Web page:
The two main objectives of the ergonomics process are to enhance performance and reduce fatigue. The ergonomics process is a multi-step method to evaluate work, study how the body responds to these work demands and then use such information to design or improve work areas to best meet these two objectives. The design of a work area or equipment can have significant impact on worker fatigue, safety and worker performance. In addition, with the extension of machine technology, new and different equipment is continually made to the work place each year. This expansion of technology in the world of work can both ameliorate workspace problems, as well as, create them. Both the equipment and the population must be operating smoothly, for a work area to flow efficiently and productively. Any obstacle, congestion, confusion, or difficult reach can impair work output and may, at times, compromise worker safety.
Work areas and equipment are designed and constructed based on human capabilities and capacities. Obviously, there are some limitations to work design, as the worker population, most like is quite variable in size, weight, and shape. In addition, there is no such thing as the ‘average ‘person. That is why the principles of anthropometrics have become so important.
Anthropometrics is the science of the physical dimensions, size, weight, and shape of the human body. The word anthropometry comes from the Greek words ‘anthro ‘, meaning ‘man’ and ‘metrein’ meaning ‘to measure’. The study of anthropmetrics is based on the idea that the population morphology is variable and that there are individual size and strength capabilities and differences. By measuring human body dimensions, one can establish normative data. This describes the frequency distribution of the population’s size. Anthropometric principles can then be applied to work place design and modification to enhance worker performance, reduce fatigue, and determine safe working conditions.
And Now For More Ergonometrics
In addition, gender, race, nationality, and age are variables that must be taken into account when evaluating standard anthropometric tables or creating specific population tables. Anthropometric data is compiled to make guidelines to make the work areas, equipment, tools and product fit the size, reach, grip, capacity, and liquidation of the working population. Worker populations contain individuals who’re male and female, large and small, short and tall, young and old, and strong and weak. The goal of the implementation of the principles of anthropometrics to the workplace, as part of work area and system design is to improve human performance, control fatigue and prevent accidents.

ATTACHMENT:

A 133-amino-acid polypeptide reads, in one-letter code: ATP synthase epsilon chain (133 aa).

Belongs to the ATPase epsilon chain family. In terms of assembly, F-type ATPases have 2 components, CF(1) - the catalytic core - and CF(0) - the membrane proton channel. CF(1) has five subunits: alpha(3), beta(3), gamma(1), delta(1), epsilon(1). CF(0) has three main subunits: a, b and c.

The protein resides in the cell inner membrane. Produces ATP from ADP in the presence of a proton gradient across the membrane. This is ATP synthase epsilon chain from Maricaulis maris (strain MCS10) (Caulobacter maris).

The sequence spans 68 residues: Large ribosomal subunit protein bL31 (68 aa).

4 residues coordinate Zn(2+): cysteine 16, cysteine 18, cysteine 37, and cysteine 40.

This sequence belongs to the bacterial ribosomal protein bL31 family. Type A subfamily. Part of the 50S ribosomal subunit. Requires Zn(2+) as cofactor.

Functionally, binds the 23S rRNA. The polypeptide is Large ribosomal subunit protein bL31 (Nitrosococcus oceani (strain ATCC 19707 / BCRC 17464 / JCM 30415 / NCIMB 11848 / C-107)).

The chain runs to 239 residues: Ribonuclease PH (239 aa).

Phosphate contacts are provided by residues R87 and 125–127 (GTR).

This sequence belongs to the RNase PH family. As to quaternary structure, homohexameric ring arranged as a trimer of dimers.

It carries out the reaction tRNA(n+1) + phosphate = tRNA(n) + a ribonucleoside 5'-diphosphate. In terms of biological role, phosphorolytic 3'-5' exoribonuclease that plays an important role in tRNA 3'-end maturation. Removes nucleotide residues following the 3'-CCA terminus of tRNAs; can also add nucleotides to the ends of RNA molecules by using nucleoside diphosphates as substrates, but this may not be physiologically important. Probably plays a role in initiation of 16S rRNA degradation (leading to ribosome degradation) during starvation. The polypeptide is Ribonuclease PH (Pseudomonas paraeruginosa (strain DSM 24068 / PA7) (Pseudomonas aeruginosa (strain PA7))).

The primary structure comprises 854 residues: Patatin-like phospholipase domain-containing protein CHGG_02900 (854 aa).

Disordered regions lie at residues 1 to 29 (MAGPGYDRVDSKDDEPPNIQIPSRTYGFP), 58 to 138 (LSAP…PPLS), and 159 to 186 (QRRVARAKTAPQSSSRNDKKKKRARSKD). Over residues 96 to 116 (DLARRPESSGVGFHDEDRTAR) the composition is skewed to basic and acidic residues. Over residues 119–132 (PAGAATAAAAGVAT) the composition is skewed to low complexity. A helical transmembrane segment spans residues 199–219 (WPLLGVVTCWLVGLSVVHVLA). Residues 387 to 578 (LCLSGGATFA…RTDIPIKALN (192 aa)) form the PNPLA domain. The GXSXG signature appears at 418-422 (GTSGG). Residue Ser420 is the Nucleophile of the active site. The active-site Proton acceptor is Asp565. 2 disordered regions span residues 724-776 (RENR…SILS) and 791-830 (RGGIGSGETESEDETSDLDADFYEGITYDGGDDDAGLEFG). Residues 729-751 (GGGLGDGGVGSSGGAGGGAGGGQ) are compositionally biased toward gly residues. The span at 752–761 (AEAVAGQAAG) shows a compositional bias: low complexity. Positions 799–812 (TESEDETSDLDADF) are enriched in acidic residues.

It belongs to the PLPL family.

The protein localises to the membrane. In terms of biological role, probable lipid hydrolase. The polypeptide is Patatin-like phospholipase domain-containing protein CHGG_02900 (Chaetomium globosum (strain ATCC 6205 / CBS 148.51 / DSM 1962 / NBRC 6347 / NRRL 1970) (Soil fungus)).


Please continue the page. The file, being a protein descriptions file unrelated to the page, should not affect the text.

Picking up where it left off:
Makes you wonder!
Highly productive workers work from clean and organized desk. Research shows thirty per cent of the time is been wasted looking for something that is been misplaced at somewhere. Uncomfortable chair, obstruction and glare from your computer monitor will increase stress to your work. You will feel it when you’re in hurry or cannot find your thing. Working long hour using non-ergonometric chair can cause stress and back pain to you. You always have the right to apply for more comfortable furniture and equipment to improve your working productivity.
And There’s More!
In the science of anthropometrics, measurements of the people’s dimensions are obtained on the basis of population’s size and strength capabilities and differences. From these measurements, a set of data is collected which takes into account the studied population in the area of size and form. This population can then be described in the area of a frequency distribution including terms and conditions of the mean, percentiles, and the median, standard deviation. The frequency distribution for each measure of the population dimension is expressed in percentiles. The xth percentile indicates that x% of the population has the same value or lower than that value for a particular measurement. The median or average value for a given dimension is the fiftieth percentile. In addition, 100-x of the people have a value higher than x.
In ergonomic design, we don’t design for the average person, or the 50th percentile, we design for the 95th percentile. In other words, 95 percent of the population can use the work area safely and efficiently, and 5 percent of the population may need to be accommodated. Conventionally, the 95th percentile has been chosen to determine clearance heights or lengths. That means 95 percent of the population will be in a position to pass through a door, while only 5 percent of the population may need to be accommodated. In addition, the 5th percentile female has been selected to determine the functional reach distance, that means 95 percent of the population will be in a position to perform this reach, and only 5 percent of the population may need to be accommodated.
Standard Anthropometric tables can be employed, or an Anthropometric table can be created of a particular worker population. These data tables can be used in order to help determine safe and efficient work area and workflow designs. Anthropometric tables provide valuable information on population size, shape and strength capabilities and differences so that work areas can be built or modified to improve work design and increase efficiency.